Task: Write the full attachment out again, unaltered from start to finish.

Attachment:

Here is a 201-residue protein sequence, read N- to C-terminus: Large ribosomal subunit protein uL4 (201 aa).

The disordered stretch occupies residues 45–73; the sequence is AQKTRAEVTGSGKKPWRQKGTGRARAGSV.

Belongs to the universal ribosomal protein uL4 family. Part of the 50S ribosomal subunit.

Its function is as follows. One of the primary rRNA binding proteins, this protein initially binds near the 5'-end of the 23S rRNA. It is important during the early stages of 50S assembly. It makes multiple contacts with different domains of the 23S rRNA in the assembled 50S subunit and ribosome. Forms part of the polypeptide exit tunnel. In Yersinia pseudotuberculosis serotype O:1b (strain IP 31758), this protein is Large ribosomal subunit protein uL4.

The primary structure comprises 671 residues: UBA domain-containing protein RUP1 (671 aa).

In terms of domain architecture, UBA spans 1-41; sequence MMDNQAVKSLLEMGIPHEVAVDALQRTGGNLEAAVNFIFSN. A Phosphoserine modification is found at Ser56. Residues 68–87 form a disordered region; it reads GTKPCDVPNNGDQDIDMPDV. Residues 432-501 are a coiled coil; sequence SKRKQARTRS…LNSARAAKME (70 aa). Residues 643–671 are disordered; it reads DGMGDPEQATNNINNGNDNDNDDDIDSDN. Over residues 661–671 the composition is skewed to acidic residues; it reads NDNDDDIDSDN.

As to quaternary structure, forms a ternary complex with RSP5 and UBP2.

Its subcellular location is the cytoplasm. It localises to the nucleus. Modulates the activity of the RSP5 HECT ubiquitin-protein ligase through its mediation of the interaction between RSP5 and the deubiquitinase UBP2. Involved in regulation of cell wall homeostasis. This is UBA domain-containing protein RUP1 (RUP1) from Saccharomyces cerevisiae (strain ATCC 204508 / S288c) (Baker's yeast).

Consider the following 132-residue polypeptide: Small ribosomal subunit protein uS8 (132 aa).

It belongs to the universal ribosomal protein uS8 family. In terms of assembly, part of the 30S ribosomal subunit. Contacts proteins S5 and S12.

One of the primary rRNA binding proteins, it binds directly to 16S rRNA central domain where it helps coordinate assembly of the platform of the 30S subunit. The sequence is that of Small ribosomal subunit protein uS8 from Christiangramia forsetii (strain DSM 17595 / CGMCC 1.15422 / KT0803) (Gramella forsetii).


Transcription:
Here is a 201-residue protein sequence, read N- to C-terminus: Large ribosomal subunit protein uL4 (201 aa).

The disordered stretch occupies residues 45–73; the sequence is AQKTRAEVTGSGKKPWRQKGTGRARAGSV.

Belongs to the universal ribosomal protein uL4 family. Part of the 50S ribosomal subunit.

Its function is as follows. One of the primary rRNA binding proteins, this protein initially binds near the 5'-end of the 23S rRNA. It is important during the early stages of 50S assembly. It makes multiple contacts with different domains of the 23S rRNA in the assembled 50S subunit and ribosome. Forms part of the polypeptide exit tunnel. In Yersinia pseudotuberculosis serotype O:1b (strain IP 31758), this protein is Large ribosomal subunit protein uL4.

The primary structure comprises 671 residues: UBA domain-containing protein RUP1 (671 aa).

In terms of domain architecture, UBA spans 1-41; sequence MMDNQAVKSLLEMGIPHEVAVDALQRTGGNLEAAVNFIFSN. A Phosphoserine modification is found at Ser56. Residues 68–87 form a disordered region; it reads GTKPCDVPNNGDQDIDMPDV. Residues 432-501 are a coiled coil; sequence SKRKQARTRS…LNSARAAKME (70 aa). Residues 643–671 are disordered; it reads DGMGDPEQATNNINNGNDNDNDDDIDSDN. Over residues 661–671 the composition is skewed to acidic residues; it reads NDNDDDIDSDN.

As to quaternary structure, forms a ternary complex with RSP5 and UBP2.

Its subcellular location is the cytoplasm. It localises to the nucleus. Modulates the activity of the RSP5 HECT ubiquitin-protein ligase through its mediation of the interaction between RSP5 and the deubiquitinase UBP2. Involved in regulation of cell wall homeostasis. This is UBA domain-containing protein RUP1 (RUP1) from Saccharomyces cerevisiae (strain ATCC 204508 / S288c) (Baker's yeast).

Consider the following 132-residue polypeptide: Small ribosomal subunit protein uS8 (132 aa).

It belongs to the universal ribosomal protein uS8 family. In terms of assembly, part of the 30S ribosomal subunit. Contacts proteins S5 and S12.

One of the primary rRNA binding proteins, it binds directly to 16S rRNA central domain where it helps coordinate assembly of the platform of the 30S subunit. The sequence is that of Small ribosomal subunit protein uS8 from Christiangramia forsetii (strain DSM 17595 / CGMCC 1.15422 / KT0803) (Gramella forsetii).